“Rabbi Eliezer says: The world was created in the month of Tishrey… Rabbi Yehoshua says: The world was created in the month of Nisan.” (Rosh haShanah 10B-11A)
Famously, Jews celebrate Rosh haShanah — the New Year — on the 1st of Tishrey, commemorating the anniversary of the completion of the Creation (that is, Day Six of Creation, the creation of mankind). Yet the Torah commands the Jewish nation to begin counting calendar months with Nisan (Exodus 12:2), and the Oral Tradition (Rosh haShanah 1:1) calls the month of Nisan “Rosh haShanah” (the New Year) as well.
So which is correct? Which month commemorates the Creation? Tishrey or Nisan?
In fact, both opinions express a deep truth, and do not actually conflict. The original act of Creation did indeed culminate in Tishrey, as Rabbi Eliezer opines. Therefore, we celebrate Rosh haShanah at that time, and count years from Creation from that date. However, until the events of the Exodus which culminated in Nisan, the nations of the world held the belief that the Universe had stood from eternity with no initial Creation. As such, the existence of the world did not point to the existence of a Creator. No recognition of G-d as Creator (and therefore Master of the Universe) held sway among the nations.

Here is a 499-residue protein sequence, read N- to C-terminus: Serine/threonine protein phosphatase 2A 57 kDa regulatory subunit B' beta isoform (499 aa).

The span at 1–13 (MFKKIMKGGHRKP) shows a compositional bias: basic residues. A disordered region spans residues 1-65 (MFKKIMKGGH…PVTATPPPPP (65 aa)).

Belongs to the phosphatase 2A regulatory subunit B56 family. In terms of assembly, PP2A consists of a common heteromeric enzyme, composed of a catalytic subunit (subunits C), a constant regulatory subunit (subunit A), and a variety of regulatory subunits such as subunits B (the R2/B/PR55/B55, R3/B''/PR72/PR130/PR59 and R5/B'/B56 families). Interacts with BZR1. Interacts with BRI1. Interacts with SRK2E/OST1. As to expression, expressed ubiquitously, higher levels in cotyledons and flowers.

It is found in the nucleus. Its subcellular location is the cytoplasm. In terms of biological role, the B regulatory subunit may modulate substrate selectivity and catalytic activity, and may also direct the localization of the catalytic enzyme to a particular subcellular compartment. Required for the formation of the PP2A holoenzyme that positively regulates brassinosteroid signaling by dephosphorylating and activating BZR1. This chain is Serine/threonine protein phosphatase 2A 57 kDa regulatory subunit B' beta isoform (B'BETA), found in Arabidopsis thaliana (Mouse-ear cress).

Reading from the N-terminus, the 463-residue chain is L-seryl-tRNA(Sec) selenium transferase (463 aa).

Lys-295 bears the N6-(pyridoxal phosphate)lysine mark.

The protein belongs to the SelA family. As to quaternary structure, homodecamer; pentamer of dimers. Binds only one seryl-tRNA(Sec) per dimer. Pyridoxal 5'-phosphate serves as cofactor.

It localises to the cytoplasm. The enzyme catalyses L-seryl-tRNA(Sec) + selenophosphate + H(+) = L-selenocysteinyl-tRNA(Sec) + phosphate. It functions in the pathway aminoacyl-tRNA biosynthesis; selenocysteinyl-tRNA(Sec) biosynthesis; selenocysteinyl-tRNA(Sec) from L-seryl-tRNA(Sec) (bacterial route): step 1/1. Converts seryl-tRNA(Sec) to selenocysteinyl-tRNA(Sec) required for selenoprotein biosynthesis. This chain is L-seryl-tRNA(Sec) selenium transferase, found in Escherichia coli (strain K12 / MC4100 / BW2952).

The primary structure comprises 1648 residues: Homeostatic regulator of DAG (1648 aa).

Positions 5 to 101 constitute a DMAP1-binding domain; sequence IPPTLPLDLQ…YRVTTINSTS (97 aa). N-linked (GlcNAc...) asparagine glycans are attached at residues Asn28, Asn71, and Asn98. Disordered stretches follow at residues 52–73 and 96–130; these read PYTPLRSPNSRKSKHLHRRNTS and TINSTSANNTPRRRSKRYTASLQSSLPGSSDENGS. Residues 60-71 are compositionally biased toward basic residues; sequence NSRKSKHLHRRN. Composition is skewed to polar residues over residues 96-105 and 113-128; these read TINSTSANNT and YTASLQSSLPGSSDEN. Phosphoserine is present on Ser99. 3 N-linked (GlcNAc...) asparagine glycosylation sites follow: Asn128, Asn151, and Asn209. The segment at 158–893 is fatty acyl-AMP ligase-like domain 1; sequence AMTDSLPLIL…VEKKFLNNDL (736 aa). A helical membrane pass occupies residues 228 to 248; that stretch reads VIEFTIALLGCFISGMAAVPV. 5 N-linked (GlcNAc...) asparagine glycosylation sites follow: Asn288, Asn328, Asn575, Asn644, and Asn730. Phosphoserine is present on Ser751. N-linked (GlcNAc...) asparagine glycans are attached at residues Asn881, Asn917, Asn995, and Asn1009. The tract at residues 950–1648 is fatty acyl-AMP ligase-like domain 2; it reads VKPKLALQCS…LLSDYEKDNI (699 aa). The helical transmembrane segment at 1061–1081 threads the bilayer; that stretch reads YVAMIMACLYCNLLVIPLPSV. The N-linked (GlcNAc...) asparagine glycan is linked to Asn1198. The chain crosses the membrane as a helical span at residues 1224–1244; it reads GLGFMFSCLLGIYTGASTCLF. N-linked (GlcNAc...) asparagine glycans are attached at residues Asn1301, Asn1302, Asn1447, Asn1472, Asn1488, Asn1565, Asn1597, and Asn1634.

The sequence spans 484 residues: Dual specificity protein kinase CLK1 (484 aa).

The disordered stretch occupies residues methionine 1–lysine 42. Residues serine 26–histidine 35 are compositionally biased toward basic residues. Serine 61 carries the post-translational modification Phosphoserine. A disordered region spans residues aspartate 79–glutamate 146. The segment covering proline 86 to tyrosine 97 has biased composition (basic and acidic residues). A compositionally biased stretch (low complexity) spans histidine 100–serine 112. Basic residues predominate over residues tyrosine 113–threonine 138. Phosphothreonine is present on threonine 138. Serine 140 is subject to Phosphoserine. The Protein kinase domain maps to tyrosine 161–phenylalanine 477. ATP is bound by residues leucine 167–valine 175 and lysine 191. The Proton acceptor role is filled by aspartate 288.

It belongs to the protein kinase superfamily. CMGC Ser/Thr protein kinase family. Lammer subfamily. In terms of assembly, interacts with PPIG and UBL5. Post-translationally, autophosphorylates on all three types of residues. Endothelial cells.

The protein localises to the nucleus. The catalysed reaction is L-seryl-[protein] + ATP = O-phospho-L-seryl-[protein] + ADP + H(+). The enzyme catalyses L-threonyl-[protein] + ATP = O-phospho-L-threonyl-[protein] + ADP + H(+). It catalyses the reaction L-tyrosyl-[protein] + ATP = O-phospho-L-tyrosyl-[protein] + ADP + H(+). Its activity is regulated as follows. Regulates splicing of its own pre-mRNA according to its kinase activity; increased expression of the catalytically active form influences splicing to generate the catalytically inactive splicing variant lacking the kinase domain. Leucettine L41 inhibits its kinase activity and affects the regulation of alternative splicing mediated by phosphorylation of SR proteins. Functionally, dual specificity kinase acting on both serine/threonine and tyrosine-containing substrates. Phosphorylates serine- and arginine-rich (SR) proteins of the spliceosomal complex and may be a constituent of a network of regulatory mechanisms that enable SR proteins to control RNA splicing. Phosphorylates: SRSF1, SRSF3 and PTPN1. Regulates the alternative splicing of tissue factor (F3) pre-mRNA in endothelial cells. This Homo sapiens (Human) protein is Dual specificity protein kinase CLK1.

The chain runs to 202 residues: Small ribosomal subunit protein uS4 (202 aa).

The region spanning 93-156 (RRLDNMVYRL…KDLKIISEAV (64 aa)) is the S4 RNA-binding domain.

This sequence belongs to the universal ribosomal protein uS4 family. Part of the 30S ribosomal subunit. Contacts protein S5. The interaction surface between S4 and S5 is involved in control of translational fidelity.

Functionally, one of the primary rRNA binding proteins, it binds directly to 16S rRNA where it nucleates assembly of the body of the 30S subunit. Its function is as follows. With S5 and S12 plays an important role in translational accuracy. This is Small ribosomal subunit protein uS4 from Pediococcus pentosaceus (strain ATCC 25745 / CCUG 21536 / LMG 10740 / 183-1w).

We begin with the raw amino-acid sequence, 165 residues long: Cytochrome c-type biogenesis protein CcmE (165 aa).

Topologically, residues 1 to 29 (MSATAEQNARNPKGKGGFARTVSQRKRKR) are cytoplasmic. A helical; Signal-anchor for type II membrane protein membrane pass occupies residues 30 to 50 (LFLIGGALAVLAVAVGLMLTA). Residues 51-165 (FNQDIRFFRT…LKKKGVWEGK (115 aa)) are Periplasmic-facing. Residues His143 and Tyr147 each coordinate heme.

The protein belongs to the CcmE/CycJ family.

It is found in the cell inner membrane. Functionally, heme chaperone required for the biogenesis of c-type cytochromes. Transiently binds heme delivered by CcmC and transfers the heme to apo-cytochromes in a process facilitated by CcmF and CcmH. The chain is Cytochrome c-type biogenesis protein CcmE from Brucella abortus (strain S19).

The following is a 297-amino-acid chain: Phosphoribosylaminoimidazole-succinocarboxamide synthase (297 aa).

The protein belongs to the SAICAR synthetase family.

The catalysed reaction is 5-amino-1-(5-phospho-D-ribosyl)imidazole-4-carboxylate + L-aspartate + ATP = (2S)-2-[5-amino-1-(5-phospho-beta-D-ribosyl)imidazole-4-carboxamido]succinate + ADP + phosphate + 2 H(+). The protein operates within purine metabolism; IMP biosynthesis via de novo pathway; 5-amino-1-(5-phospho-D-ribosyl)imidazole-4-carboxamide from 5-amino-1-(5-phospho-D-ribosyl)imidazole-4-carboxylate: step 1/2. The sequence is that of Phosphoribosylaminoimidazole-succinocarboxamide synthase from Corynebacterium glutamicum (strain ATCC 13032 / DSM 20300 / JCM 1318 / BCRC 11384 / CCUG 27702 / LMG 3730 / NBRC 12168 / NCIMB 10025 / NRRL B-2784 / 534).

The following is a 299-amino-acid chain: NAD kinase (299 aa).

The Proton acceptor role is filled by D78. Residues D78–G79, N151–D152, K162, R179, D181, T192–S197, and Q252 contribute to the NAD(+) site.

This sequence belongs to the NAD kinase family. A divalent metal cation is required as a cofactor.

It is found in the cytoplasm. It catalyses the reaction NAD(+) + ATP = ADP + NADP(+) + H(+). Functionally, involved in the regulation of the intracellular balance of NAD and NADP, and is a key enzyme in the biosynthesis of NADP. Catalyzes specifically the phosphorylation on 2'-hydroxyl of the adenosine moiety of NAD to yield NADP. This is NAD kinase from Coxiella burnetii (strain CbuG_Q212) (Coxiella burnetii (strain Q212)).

The events of the Exodus, including the signs and wonders that appeared to tear asunder the very fabric of Creation, the very laws of the physical universe, demonstrated that all these forces had no permanence of their own, but existed purely at the will of G-d. Indeed, the world witnessed G-d “recreate” the world during the Exodus, bringing the laws of nature in and out of existence according to His will. As such, a new stage of worldwide recognition and acknowledgment of G-d as Creator took place at that time. All mankind recognized at that time that the world had a Creator. In that way, the Exodus can be viewed as a culmination of Creation as well.
This year, as we commemorate the Exodus with the festival of Passover, may we bring the knowledge of G-d to the world, and merit to see the restoration of G-d’s kingdom on earth, speedily in our days.
Based on Shla”h, Maseches Pesachim
(Image from Wallpaper Abyss)